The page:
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Journal of Venomous Animals and Toxins

versão impressa ISSN 0104-7930versão On-line ISSN 1678-4936

J. Venom. Anim. Toxins v. 1 n. 1 Botucatu  1995 




 1 Department of Tropical Diseases of the School of Medicine of Botucatu, State of São Paulo, Brazil; 2 Center for the Study of Venoms and Venomous Animals - CEVAP-UNESP, State of São Paulo, Brazil; 3 Instituto Clodomiro Picado, Facultad de Microbiologia, Universidad de Costa Rica, San José, Costa Rica; Department of Clinical Immunology 4, and Rheumatology 5, University of Göteborg, Sweden.



ABSTRACT. Thirty-one patients bitten by venomous snakes in Botucatu area (State of São Paulo - Brazil), sixteen by Bothrops spp. and fifteen by Crotalus durissus terrificus, were studied. The group comprised twenty-nine males and two females, ranging from fourteen to sixty-three years of age (mean 33 ± 15). Leukocytosis with neutrophilia and lymphopenia, increase of mucoproteins and C-reactive protein, decrease of total serum protein and albumin, were observed on the first day after the accident. In addition, increased serum levels of the cytokines IL-6 and IL-8, but not of IL-1b and TNF-a, were observed. The alterations were generally more intense in patients bitten by Crotalus durissus terrificus than by Bothrops spp. It is concluded that these snakebite envenomations closely resemble an acute trauma, inducing a typical acute-phase response.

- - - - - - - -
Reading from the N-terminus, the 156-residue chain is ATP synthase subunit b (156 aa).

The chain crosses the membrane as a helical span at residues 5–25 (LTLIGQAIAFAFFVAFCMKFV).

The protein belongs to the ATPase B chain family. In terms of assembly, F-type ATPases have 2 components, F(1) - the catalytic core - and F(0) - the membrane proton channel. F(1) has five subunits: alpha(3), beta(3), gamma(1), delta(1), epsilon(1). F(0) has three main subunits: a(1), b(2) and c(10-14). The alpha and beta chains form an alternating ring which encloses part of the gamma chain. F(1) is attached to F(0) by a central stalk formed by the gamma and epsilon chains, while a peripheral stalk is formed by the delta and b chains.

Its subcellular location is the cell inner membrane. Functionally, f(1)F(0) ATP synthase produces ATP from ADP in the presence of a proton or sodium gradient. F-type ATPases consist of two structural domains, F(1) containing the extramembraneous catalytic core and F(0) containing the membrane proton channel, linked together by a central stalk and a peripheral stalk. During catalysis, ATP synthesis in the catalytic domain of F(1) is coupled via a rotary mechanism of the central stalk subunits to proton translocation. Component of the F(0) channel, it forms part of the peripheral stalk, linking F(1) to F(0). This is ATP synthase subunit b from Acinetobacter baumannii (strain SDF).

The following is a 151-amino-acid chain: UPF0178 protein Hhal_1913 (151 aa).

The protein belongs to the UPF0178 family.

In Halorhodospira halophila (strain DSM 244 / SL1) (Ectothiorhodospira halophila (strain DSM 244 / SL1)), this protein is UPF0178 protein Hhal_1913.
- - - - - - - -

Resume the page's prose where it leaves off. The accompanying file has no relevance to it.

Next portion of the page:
KEY WORDS: snake venom, acute-phase reactions, cytokines, C-reactive protein, inflammation.




Ophidic accidents are a serious health problem for the tropical countries(3,6,33,36). In Brasil every year about 20.000 ophidic accidents occur, 2.000 of them only in State of São Paulo(3,6). Among the accidents occurring in the Botucatu area, interior of São Paulo State, about 80% are caused by three species of Bothrops (B. jararaca, B. alternatus and B. neuwiedi), and 20% by Crotalus durissus terrificus(7).

Crotalid snake venoms are known to induce a complex series of inflammatory events concomitantly to a considerable tissue damage(9,29). However, our knowledge of the characteristics of the inflammatory responses, and their relationship with damage to tissues, is still very limited, especially at the clinical level. This study attempts to define some of the early inflammatory changes caused by crotalid snake venoms in humans, with the aim of contributing to a better understanding of the pathophysiology of envenomation, and therefore, a basis for improved future treatment strategies.